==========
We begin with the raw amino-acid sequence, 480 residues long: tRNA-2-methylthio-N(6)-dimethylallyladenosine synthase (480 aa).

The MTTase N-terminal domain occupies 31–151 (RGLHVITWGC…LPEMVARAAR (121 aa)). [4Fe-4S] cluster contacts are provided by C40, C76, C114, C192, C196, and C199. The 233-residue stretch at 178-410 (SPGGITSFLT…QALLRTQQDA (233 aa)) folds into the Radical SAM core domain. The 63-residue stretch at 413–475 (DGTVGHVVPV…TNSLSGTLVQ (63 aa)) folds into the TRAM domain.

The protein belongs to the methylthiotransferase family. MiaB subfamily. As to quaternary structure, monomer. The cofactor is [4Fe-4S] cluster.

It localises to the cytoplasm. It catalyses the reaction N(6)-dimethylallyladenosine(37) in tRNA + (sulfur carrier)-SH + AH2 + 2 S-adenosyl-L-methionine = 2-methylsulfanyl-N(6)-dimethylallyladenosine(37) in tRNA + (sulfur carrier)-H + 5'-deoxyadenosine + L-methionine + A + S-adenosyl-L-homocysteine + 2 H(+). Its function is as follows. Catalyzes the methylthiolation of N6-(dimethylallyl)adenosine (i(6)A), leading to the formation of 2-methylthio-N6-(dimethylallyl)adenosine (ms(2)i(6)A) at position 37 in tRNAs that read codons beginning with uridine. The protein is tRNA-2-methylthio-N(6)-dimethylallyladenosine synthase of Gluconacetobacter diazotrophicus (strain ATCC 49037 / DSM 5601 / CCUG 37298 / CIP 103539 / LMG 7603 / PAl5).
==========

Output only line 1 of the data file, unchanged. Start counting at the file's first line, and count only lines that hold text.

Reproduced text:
We begin with the raw amino-acid sequence, 480 residues long: tRNA-2-methylthio-N(6)-dimethylallyladenosine synthase (480 aa).